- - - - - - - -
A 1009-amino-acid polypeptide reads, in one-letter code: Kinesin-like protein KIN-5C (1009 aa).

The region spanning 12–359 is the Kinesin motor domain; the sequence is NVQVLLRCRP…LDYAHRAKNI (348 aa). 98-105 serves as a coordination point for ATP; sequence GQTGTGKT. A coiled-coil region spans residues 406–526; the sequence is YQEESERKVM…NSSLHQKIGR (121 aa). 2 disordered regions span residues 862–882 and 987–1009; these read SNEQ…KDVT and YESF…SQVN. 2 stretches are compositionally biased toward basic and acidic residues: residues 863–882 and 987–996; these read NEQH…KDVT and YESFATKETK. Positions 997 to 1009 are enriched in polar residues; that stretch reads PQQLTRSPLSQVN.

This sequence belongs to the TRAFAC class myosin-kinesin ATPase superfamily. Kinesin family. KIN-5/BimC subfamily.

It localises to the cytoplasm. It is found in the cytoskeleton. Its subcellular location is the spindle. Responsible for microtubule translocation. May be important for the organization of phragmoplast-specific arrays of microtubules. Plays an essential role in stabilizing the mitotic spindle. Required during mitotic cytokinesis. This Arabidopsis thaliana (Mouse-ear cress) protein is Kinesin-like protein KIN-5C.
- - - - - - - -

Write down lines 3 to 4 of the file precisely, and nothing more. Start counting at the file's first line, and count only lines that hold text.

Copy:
This sequence belongs to the TRAFAC class myosin-kinesin ATPase superfamily. Kinesin family. KIN-5/BimC subfamily.

It localises to the cytoplasm. It is found in the cytoskeleton. Its subcellular location is the spindle. Responsible for microtubule translocation. May be important for the organization of phragmoplast-specific arrays of microtubules. Plays an essential role in stabilizing the mitotic spindle. Required during mitotic cytokinesis. This Arabidopsis thaliana (Mouse-ear cress) protein is Kinesin-like protein KIN-5C.